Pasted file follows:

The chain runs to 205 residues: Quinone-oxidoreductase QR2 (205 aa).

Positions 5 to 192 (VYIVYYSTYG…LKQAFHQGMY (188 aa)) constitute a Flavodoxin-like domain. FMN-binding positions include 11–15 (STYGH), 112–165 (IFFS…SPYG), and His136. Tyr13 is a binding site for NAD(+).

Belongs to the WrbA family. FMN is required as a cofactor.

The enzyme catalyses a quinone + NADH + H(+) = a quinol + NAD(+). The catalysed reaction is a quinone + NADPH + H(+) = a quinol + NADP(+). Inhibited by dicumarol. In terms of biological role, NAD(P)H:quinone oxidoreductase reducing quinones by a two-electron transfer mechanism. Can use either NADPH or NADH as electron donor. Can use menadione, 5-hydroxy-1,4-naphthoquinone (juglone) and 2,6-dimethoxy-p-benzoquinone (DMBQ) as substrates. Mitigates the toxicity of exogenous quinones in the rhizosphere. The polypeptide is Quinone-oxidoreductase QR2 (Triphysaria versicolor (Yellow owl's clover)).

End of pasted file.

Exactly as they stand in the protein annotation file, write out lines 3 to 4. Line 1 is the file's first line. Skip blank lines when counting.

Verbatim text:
Belongs to the WrbA family. FMN is required as a cofactor.

The enzyme catalyses a quinone + NADH + H(+) = a quinol + NAD(+). The catalysed reaction is a quinone + NADPH + H(+) = a quinol + NADP(+). Inhibited by dicumarol. In terms of biological role, NAD(P)H:quinone oxidoreductase reducing quinones by a two-electron transfer mechanism. Can use either NADPH or NADH as electron donor. Can use menadione, 5-hydroxy-1,4-naphthoquinone (juglone) and 2,6-dimethoxy-p-benzoquinone (DMBQ) as substrates. Mitigates the toxicity of exogenous quinones in the rhizosphere. The polypeptide is Quinone-oxidoreductase QR2 (Triphysaria versicolor (Yellow owl's clover)).